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How to sustain growth in the telecoms sector, by Ndukwe

By AKOMA CHINWEOKE
The executive chairman of Nigeria Communications Commission, NCC, Mr Ernest Ndukwe, has said financial and operational independence is critical for Nigeria to sustain the gains recorded in telecoms  sector especially in this era where information and communications technology (ICT) is driving the  global economy.

NdukweNdukwe, who disclosed this in Lagos at the 2010 leadership roundtable on Telecom Revolution in Nigeria organized by the Leadership and Role Model Foundation,  pointed out that in the country today, telecoms  networks has made it possible for the nation to be counted as an active player in the ICT stage in ways that simply were not possible in the past.

Speaking on the topic,” Team Playing   and Bridge Building: An appraisal of the Success Factors for Sustaining the Telecoms  Revolution in Nigeria,” the NCC boss  noted that deployment  of ICT resources, especially mobile base communication gadgets, has been boosted by the quantum leap which has been witnessed in the telecoms  sector in the past ten years.

“Within this period, subscriptions to telecoms  service has risen to the current level of almost 75 million connected lines by December 2009. I am sure by now it would have comfortably scaled  the 75 million. This growth and advancement in telecommunications within the last decade has improved the nation’s ICT ranking in the world and has positively impacted all sectors of the economy. Nigeria has become Africa’s largest telecom market,” he said. He however attributed the success achieved so far to the foresight of  government in implementing a successful sector reform which provided the enabling environment for effective policies and regulatory regime to thrive.

“The Nigerian government has proven it’s commitment to promoting a regulatory environment that is independent, fair, transparent and predictable”.

To sustain the growth in the sector, the engineer suggested that the nation must ensure that it maintains stability in the policy and regulatory space. He pointed out that before the licensing of digital  mobile operators in  2001, private investment in the sector stood at around 15 million dollars only adding that between that period and now, the sector has attracted about 18 billion US dollars in direct local and foreign investment for all kinds of things ranging from equipment, licence fees and other investment of all kinds in the sector.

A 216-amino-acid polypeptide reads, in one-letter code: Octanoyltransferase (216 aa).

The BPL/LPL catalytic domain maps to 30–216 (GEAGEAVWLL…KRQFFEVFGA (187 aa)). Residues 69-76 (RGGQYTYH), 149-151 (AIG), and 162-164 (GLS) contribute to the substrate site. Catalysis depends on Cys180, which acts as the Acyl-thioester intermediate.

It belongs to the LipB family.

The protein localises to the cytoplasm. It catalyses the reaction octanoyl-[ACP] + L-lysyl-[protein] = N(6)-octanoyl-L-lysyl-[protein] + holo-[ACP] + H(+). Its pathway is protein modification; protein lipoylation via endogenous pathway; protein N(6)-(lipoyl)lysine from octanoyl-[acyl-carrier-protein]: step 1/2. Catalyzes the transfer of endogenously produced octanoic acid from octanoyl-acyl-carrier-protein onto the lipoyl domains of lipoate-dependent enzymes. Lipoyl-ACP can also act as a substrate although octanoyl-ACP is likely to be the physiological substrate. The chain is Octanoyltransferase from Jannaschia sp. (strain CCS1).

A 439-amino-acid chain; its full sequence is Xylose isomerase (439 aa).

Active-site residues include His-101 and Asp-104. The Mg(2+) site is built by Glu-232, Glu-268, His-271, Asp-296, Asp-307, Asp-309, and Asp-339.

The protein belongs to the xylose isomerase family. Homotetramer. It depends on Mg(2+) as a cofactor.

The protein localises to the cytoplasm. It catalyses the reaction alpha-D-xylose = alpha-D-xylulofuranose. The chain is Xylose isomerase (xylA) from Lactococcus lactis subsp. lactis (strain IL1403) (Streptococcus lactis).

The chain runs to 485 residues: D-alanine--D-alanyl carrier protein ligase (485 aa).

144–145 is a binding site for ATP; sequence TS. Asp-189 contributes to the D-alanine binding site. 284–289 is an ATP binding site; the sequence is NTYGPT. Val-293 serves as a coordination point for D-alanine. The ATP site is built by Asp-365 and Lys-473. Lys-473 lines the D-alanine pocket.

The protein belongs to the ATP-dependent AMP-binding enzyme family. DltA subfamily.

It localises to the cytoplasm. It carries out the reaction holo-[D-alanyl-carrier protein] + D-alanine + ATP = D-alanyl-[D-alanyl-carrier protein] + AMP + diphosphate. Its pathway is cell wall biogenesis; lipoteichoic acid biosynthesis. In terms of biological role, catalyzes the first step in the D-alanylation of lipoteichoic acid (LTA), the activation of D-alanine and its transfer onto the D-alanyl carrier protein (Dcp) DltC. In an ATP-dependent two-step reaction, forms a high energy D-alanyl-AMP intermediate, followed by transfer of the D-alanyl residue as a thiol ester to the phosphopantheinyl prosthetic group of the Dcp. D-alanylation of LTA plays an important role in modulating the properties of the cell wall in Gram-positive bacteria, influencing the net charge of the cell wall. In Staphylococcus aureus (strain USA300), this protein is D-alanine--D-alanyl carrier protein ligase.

According to him,  high investment levels have  been attained because Nigeria has become one of the most desired investment destinations for ICT in Africa not just due to  the potential of the market but also due to the suitable policy and regulatory regime.

“ Nigeria as we all know have always had a very big population, but nothing was happening until we instituted the right environment to make things happen, so it is not the population. The role of the policy maker also must   be of necessity separated from that of the regulator. A situation where policy makers try regulating also the industry when there is a regulatory body in place  would run contrary to international best practices and create regulatory uncertainty which investors actually run away from as when there is regulatory uncertainty people find other markets to invest in.”

He stressed that maintaining a suitable and predictable operating environment is therefore essential for attracting and continuing investment in the sector in future adding that it is also important to make sure that those who invest know there is a chance of having appreciable return on the investment capital they put into the business.

The NCC boss explained that lately the global economic meltdown which was further aggravated by the banking reforms impacted greatly on  the sector  which is very capital expensive as banks  no longer lend the way they used to and therefore said to continue network expansion, improve quality of service and increased coverage in Nigeria, emphasis must be on ensuring an attractive operating environment.


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